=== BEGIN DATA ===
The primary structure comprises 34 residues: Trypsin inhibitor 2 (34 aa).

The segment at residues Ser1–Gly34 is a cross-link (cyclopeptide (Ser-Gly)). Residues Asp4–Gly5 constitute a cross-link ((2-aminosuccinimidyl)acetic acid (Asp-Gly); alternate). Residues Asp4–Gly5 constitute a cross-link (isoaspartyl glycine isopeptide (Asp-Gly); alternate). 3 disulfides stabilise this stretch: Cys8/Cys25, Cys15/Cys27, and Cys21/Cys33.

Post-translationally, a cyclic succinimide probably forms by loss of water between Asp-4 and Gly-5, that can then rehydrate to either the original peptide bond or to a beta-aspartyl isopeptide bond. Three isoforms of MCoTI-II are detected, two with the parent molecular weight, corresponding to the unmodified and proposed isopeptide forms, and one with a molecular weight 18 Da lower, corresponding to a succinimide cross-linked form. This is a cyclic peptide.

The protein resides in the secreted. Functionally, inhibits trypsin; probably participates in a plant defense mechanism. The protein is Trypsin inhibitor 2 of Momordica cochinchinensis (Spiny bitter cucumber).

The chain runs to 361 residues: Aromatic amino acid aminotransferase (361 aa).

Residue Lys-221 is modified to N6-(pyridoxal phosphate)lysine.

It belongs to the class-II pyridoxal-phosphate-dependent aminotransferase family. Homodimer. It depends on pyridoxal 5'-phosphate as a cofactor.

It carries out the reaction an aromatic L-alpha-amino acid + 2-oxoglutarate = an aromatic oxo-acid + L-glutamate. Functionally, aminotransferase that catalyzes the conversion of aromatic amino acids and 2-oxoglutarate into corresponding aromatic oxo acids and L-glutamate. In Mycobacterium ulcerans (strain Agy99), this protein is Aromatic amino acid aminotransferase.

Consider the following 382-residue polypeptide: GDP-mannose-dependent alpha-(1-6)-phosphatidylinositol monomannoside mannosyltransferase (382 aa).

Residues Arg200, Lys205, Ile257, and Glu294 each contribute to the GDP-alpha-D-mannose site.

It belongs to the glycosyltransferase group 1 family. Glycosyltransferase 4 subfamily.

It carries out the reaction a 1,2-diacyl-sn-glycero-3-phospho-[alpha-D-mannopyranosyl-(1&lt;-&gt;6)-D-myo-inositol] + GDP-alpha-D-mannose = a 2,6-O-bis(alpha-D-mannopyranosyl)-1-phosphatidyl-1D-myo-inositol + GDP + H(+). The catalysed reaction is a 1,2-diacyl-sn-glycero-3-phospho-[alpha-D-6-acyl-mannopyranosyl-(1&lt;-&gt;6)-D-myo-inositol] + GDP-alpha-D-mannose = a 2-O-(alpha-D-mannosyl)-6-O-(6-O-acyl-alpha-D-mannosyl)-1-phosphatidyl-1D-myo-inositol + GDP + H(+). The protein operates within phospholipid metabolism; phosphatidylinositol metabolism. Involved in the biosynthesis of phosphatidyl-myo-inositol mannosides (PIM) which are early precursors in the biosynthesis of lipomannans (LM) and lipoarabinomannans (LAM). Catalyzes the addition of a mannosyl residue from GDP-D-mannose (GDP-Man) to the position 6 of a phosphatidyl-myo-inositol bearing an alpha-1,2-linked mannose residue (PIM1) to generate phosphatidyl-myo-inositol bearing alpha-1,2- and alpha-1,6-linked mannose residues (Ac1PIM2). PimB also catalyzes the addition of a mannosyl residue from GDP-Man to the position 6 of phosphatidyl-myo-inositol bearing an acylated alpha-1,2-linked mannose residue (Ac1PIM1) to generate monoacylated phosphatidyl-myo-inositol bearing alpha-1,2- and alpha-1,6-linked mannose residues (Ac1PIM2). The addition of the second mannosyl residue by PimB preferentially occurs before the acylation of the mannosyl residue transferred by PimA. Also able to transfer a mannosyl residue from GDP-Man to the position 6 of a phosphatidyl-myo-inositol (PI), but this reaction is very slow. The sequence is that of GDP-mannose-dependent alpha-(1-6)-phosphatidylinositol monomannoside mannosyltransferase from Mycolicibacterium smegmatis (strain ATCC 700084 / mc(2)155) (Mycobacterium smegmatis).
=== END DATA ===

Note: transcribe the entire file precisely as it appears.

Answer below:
The primary structure comprises 34 residues: Trypsin inhibitor 2 (34 aa).

The segment at residues Ser1–Gly34 is a cross-link (cyclopeptide (Ser-Gly)). Residues Asp4–Gly5 constitute a cross-link ((2-aminosuccinimidyl)acetic acid (Asp-Gly); alternate). Residues Asp4–Gly5 constitute a cross-link (isoaspartyl glycine isopeptide (Asp-Gly); alternate). 3 disulfides stabilise this stretch: Cys8/Cys25, Cys15/Cys27, and Cys21/Cys33.

Post-translationally, a cyclic succinimide probably forms by loss of water between Asp-4 and Gly-5, that can then rehydrate to either the original peptide bond or to a beta-aspartyl isopeptide bond. Three isoforms of MCoTI-II are detected, two with the parent molecular weight, corresponding to the unmodified and proposed isopeptide forms, and one with a molecular weight 18 Da lower, corresponding to a succinimide cross-linked form. This is a cyclic peptide.

The protein resides in the secreted. Functionally, inhibits trypsin; probably participates in a plant defense mechanism. The protein is Trypsin inhibitor 2 of Momordica cochinchinensis (Spiny bitter cucumber).

The chain runs to 361 residues: Aromatic amino acid aminotransferase (361 aa).

Residue Lys-221 is modified to N6-(pyridoxal phosphate)lysine.

It belongs to the class-II pyridoxal-phosphate-dependent aminotransferase family. Homodimer. It depends on pyridoxal 5'-phosphate as a cofactor.

It carries out the reaction an aromatic L-alpha-amino acid + 2-oxoglutarate = an aromatic oxo-acid + L-glutamate. Functionally, aminotransferase that catalyzes the conversion of aromatic amino acids and 2-oxoglutarate into corresponding aromatic oxo acids and L-glutamate. In Mycobacterium ulcerans (strain Agy99), this protein is Aromatic amino acid aminotransferase.

Consider the following 382-residue polypeptide: GDP-mannose-dependent alpha-(1-6)-phosphatidylinositol monomannoside mannosyltransferase (382 aa).

Residues Arg200, Lys205, Ile257, and Glu294 each contribute to the GDP-alpha-D-mannose site.

It belongs to the glycosyltransferase group 1 family. Glycosyltransferase 4 subfamily.

It carries out the reaction a 1,2-diacyl-sn-glycero-3-phospho-[alpha-D-mannopyranosyl-(1&lt;-&gt;6)-D-myo-inositol] + GDP-alpha-D-mannose = a 2,6-O-bis(alpha-D-mannopyranosyl)-1-phosphatidyl-1D-myo-inositol + GDP + H(+). The catalysed reaction is a 1,2-diacyl-sn-glycero-3-phospho-[alpha-D-6-acyl-mannopyranosyl-(1&lt;-&gt;6)-D-myo-inositol] + GDP-alpha-D-mannose = a 2-O-(alpha-D-mannosyl)-6-O-(6-O-acyl-alpha-D-mannosyl)-1-phosphatidyl-1D-myo-inositol + GDP + H(+). The protein operates within phospholipid metabolism; phosphatidylinositol metabolism. Involved in the biosynthesis of phosphatidyl-myo-inositol mannosides (PIM) which are early precursors in the biosynthesis of lipomannans (LM) and lipoarabinomannans (LAM). Catalyzes the addition of a mannosyl residue from GDP-D-mannose (GDP-Man) to the position 6 of a phosphatidyl-myo-inositol bearing an alpha-1,2-linked mannose residue (PIM1) to generate phosphatidyl-myo-inositol bearing alpha-1,2- and alpha-1,6-linked mannose residues (Ac1PIM2). PimB also catalyzes the addition of a mannosyl residue from GDP-Man to the position 6 of phosphatidyl-myo-inositol bearing an acylated alpha-1,2-linked mannose residue (Ac1PIM1) to generate monoacylated phosphatidyl-myo-inositol bearing alpha-1,2- and alpha-1,6-linked mannose residues (Ac1PIM2). The addition of the second mannosyl residue by PimB preferentially occurs before the acylation of the mannosyl residue transferred by PimA. Also able to transfer a mannosyl residue from GDP-Man to the position 6 of a phosphatidyl-myo-inositol (PI), but this reaction is very slow. The sequence is that of GDP-mannose-dependent alpha-(1-6)-phosphatidylinositol monomannoside mannosyltransferase from Mycolicibacterium smegmatis (strain ATCC 700084 / mc(2)155) (Mycobacterium smegmatis).